IRAQ AND IRAN
Letter to Ascot local press
Sir / Madam,
Amazingly, I witnessed the demo outside my hospital window, at Frimley Park Hospital this week. Recovering from surgery…pretty rough and in pain…there was a great hullabaloo outside. Tottered to window. There were my long-time mates from SHH ( Save Heatherwood Hospital), together with members of UNITE & UNISON.
I was so hugely touched to see them: comrades of some 11 years campaigning for Heatherwood and the NHS.
Spent all day speaking to everyone who came into the Ward…20 or so,including a Matron. Checked that they knew what the demo was about and understood implications of the imminent WOS : Wholly Owned Subsidiary for 800 or so workers.
Back in bed, I cried. So full of love and appreciation for the demonstrators.
Such LONG TERM, STEADFAST, FOCUSED ACTION.
Member Voluntary group Save Heatherwood Hospital for 16 or so years.
- Two in five trans people (41 per cent) and three in ten non-binary people (31 per cent) have experienced a hate crime or incident because of their gender identity in the last 12 months.
- More than a quarter of trans people (28 per cent) in a relationship in the last year have faced domestic abuse from a partner.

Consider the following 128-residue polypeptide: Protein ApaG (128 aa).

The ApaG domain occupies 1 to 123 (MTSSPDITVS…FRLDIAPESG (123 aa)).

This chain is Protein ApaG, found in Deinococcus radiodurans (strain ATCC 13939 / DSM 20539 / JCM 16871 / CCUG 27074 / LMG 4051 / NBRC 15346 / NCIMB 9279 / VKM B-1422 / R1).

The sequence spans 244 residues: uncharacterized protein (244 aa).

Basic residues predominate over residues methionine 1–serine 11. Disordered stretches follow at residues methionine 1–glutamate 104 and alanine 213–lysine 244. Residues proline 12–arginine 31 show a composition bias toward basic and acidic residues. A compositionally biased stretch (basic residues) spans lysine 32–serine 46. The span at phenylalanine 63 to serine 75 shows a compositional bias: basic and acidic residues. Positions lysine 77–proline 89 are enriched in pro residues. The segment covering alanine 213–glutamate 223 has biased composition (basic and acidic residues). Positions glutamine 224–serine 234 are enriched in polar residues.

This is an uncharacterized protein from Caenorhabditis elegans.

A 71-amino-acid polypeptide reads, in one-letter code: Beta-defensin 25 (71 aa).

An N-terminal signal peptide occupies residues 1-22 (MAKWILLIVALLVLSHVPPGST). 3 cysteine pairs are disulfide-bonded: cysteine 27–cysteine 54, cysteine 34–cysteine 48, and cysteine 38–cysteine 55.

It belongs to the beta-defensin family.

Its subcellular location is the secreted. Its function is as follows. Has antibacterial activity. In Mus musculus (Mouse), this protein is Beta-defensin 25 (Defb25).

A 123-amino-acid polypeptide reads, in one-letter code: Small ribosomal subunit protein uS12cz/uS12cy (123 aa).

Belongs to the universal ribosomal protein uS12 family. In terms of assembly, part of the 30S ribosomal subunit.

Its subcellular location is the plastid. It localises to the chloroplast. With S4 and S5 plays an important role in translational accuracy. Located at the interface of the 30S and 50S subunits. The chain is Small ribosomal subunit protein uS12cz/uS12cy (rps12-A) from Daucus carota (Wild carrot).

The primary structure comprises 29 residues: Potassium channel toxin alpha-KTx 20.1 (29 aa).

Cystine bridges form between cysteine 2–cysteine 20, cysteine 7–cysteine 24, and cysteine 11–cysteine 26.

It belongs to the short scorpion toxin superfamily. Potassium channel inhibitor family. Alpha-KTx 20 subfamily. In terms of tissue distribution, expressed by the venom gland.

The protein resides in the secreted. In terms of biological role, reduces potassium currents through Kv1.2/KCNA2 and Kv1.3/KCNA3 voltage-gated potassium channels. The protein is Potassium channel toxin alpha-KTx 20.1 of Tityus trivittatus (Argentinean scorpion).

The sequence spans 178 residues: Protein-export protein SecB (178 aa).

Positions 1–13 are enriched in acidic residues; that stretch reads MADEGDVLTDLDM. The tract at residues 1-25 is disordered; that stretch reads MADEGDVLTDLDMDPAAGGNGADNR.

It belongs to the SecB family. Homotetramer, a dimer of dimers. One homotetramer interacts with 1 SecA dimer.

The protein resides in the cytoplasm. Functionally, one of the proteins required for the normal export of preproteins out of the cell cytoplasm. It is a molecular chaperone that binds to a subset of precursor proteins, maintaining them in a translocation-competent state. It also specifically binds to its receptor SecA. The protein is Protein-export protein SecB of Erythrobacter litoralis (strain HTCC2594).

- One in four trans people (25 per cent) have experienced homelessness at some point in their lives.
- One in eight trans employees (12 per cent) have been physically attacked by colleagues or customers in the last year.
- More than a third of trans university students (36 per cent) in higher education have experienced negative comments or behaviour from staff in the last year
- Two in five trans people (40 per cent) adjust the way they dress because they fear discrimination or harassment. This number increases significantly to half of non-binary people (52 per cent).
- Two in five trans people (41 per cent) said that healthcare staff lacked understanding of specific trans health needs when accessing general healthcare services in the last year.
- Three in five trans people (62 per cent) who have undergone, or are currently undergoing, medical intervention for their transition are unsatisfied with the time it took to get an appointment.
- More than one in ten trans people (11 per cent) have gone abroad for medical treatment to alter their physical appearance, including buying hormones over the internet from other countries, with many citing the barriers they currently face in accessing medical treatment in the UK.